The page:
Since I have been under the weather, I watched the ALA Youth Media Awards presentation at home on my laptop, clapping and exclaiming all by myself, except when my husband wandered into the room occasionally. I did not intentionally read for the awards this year, but as a collection development librarian, I was familiar with all of them and had read a good portion of the contenders, so of course I had some opinions.
My overriding thought is: “Oh, I am so glad I blogged a review of The Crossover just two days before it won the Newbery award!” My friend is the leader of a Mock Newbery Club, and this is one of her favorites, which is the main reason why I would ever read a sports novel in verse at all. Good job, Martha. Crossover also won a Coretta Scott King honor. My second thought on the Newbery Award is that the ALSC needs to have a big conversation on updating the Newbery Committee’s guidelines on the use of illustration, since El Deafo, a graphic novel, won a Newbery honor. I am delighted to see this very worthy book win an award, but I don’t think anyone else considered it seriously because it really is dependent on the illustrations, which conflicts with the Newbery Award definition. An important conversation to have.
In other happy surprises, the Sibert Award went to a picture book! The Right Word was a favorite of mine, partly because it is about the thesaurus. Who wouldn’t love that? It is adorable and extremely informative, which is what the Sibert is all about! On the other hand, I did expect The Family Romanov to win more than just a Sibert honor. No Printz? No Newbery?
The Adventures of Beekle would not have been my choice for Caldecott, but my fellow librarian / blogger, Kerri, and her little daughter beg to differ at www.mlreads.com. The Caldecott committee went crazy this year with six honor books! Some of my favorites among them are Sam and Dave Dig a Hole, The Noisy Paint Box (a picture book about the artist Kandinsky), and, again, The Right Word. They even chose a graphic novel for older children called This One Summer! Glad to see graphic novels being celebrated for literary excellence, and the publisher, First Second, is a slam-dunk choice for great graphic titles.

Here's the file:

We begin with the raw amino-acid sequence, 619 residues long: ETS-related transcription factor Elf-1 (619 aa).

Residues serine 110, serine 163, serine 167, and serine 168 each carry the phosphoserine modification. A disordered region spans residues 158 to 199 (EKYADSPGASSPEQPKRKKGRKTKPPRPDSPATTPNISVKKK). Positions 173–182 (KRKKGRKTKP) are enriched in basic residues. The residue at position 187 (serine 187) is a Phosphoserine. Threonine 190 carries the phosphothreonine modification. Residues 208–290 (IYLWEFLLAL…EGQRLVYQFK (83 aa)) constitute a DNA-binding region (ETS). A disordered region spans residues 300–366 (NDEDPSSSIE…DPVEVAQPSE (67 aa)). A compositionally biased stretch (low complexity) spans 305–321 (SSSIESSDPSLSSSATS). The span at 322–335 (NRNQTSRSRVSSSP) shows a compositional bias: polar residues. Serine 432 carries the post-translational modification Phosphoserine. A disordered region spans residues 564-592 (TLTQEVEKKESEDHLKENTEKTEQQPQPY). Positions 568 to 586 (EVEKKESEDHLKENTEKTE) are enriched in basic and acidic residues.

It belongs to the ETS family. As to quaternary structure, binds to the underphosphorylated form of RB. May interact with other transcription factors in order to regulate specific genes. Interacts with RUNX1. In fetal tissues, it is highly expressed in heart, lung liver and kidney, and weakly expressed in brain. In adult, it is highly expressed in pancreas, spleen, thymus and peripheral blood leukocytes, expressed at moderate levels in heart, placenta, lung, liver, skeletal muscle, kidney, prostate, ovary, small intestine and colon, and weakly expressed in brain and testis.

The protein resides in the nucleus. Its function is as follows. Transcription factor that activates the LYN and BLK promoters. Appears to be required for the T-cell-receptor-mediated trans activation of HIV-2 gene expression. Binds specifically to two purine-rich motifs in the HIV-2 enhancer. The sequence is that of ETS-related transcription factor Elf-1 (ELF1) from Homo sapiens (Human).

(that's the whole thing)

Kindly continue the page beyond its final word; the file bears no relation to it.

Grasshopper Jungle, the startlingly brilliant book that I mentioned in my Reading Roundup (that we all devoured but hesitated to hand to a child), won a Printz honor, and well deserved, too. This One Summer also won a Printz honor in addition to its Caldecott honor.
I don’t usually wait for the Laura Ingalls Wilder Award for Lifetime Achievement with bated breath, but any mother of boys loves Donald Crews: Truck, Freight Train, and so many others. Mr. Crews has provided us with hours of enjoyment when my son was young, and I can’t even begin to count the number of times I’ve handed his books to library patrons.
Alex Awards are given for adult books that would appeal to teens. There are ten each year, and I am currently reading one: All the Light We Cannot See, by Anthony Doerr (review soon, but I can tell you it’s gorgeous). The other one that I clapped for was The Martian, by Andy Weir, which was fantastic and will soon be a movie!
My biggest disappointment was that I felt that The Strange and Beautiful Sorrows of Ava Lavender did not get enough love. It was a Morris (debut award) finalist, but I thought it should have at least received a Printz honor. Well, there’s always next year for Leslye Walton. Also, although I was glad to see Rain Reign, by Ann Martin, win a Schneider Family Award for books concerning disabilities, I would have liked to have seen more decorations on that cover.
Lastly, though, how are they going to fit all those medals on the cover of Brown Girl Dreaming? Will we still be able to read the title? Congratulations to Jacqueline Woodson on writing such a beautiful memoir. If you haven’t yet, go out and get this one for yourself and your kids.
For all of the winners, go to http://live.webcastinc.com/ala/2015/live/.
Now to 2016! I’ve already started reading!
Disclaimer: Opinions expressed are solely my own and do not reflect those of my employer or anyone else.
Youth Media Award logo from: http://live.webcastinc.com/ala/2015/live/.